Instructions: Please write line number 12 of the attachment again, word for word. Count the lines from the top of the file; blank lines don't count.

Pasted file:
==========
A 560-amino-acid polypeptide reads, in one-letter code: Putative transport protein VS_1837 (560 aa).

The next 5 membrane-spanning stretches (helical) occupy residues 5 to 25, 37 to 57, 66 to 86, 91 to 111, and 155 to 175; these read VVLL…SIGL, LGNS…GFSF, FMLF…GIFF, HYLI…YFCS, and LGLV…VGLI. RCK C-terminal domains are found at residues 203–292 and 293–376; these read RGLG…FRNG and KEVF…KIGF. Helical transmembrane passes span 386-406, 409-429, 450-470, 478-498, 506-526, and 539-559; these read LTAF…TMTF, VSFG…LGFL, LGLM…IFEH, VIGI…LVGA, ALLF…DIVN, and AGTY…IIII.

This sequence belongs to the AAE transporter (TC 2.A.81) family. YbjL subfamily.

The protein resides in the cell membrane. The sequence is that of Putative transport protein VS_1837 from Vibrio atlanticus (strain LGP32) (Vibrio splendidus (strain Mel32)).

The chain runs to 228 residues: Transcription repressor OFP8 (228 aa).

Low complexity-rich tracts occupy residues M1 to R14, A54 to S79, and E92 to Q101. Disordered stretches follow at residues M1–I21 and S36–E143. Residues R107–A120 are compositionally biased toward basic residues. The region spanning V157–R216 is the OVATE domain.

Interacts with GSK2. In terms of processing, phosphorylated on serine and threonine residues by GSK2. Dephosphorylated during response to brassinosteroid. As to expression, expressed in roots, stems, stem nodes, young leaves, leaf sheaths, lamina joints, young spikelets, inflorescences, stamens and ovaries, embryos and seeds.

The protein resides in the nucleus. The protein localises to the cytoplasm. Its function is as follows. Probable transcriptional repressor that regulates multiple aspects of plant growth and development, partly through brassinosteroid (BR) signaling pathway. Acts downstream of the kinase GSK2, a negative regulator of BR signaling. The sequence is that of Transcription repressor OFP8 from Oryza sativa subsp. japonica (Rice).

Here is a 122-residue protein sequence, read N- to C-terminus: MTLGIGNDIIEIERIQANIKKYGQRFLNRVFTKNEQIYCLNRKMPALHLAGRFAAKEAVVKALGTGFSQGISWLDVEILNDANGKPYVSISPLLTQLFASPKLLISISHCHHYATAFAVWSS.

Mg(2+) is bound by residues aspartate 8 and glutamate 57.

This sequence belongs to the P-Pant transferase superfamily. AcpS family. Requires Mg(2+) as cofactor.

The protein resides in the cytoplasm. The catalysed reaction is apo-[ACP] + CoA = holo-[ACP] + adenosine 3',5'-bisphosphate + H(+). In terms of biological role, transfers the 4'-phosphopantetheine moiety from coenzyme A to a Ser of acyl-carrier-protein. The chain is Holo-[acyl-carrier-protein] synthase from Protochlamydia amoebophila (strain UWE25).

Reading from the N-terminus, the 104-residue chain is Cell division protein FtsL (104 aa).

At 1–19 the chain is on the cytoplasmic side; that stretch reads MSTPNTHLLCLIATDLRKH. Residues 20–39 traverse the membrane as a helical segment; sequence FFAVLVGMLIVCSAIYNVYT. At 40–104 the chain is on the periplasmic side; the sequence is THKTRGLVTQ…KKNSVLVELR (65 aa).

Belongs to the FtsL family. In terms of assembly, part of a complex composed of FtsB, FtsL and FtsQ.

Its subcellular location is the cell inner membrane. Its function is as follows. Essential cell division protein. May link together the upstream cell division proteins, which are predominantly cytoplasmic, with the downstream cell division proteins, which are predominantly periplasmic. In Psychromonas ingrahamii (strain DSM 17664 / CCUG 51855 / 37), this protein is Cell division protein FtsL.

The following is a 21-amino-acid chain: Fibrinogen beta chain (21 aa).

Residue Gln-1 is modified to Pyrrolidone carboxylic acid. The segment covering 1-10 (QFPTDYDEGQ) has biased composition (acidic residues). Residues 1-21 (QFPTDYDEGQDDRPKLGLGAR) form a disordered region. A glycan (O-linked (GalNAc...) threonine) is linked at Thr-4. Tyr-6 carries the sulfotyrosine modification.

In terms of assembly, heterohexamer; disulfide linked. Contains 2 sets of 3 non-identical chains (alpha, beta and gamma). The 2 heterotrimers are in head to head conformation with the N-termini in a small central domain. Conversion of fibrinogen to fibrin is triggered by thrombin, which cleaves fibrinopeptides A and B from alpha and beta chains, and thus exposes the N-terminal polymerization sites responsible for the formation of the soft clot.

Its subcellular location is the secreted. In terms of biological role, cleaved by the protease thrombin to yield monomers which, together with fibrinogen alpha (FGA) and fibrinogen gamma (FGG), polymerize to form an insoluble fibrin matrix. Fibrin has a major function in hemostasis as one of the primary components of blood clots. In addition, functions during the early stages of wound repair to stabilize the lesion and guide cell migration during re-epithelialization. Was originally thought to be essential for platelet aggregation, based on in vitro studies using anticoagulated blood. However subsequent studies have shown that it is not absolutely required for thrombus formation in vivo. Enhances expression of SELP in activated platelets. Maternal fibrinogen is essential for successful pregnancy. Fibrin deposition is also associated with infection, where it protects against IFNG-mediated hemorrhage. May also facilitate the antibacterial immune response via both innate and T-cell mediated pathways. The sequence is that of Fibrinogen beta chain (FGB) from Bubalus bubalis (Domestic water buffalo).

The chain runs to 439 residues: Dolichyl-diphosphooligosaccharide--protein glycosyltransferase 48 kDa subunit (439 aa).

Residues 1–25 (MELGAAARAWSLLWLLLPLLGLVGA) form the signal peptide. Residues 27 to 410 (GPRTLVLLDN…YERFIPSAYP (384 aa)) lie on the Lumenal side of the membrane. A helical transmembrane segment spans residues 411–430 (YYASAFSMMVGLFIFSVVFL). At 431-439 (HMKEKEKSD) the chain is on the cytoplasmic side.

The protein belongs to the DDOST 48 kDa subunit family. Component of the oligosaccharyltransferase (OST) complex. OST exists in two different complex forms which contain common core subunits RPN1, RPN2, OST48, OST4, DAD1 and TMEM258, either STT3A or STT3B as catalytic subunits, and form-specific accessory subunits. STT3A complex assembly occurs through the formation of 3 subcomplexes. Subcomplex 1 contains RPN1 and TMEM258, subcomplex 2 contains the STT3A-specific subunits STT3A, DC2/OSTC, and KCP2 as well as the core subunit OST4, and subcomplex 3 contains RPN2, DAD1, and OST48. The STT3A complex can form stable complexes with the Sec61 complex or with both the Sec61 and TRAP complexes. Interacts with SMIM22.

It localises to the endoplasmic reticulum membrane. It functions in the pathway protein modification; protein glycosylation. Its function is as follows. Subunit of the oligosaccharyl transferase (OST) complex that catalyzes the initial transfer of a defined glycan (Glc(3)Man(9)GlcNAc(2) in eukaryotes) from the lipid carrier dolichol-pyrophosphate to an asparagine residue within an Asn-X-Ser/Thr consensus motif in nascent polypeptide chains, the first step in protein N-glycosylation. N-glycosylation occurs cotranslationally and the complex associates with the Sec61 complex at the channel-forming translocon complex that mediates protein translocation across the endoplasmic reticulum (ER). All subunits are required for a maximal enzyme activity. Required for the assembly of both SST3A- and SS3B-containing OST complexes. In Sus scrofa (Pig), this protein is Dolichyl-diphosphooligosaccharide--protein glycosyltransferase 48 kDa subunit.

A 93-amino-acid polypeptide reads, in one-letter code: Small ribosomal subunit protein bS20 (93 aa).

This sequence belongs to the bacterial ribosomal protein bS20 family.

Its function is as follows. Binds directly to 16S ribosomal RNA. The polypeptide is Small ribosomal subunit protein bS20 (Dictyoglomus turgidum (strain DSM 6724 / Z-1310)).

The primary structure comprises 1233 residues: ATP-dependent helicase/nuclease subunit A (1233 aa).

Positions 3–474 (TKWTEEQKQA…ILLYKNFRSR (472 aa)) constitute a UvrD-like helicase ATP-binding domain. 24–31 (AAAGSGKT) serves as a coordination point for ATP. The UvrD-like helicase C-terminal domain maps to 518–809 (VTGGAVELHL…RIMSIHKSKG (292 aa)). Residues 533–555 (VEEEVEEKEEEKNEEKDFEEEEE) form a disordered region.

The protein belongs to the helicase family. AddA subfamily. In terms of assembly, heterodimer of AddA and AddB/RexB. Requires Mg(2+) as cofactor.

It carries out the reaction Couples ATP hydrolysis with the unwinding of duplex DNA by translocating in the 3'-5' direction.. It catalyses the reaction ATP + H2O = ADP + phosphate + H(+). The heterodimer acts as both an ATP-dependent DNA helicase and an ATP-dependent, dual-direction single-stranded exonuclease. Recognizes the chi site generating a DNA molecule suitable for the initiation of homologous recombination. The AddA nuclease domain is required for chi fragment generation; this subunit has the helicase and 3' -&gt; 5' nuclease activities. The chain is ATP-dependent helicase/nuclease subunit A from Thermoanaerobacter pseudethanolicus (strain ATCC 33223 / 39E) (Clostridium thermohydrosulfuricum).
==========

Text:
The protein resides in the cytoplasm. The catalysed reaction is apo-[ACP] + CoA = holo-[ACP] + adenosine 3',5'-bisphosphate + H(+). In terms of biological role, transfers the 4'-phosphopantetheine moiety from coenzyme A to a Ser of acyl-carrier-protein. The chain is Holo-[acyl-carrier-protein] synthase from Protochlamydia amoebophila (strain UWE25).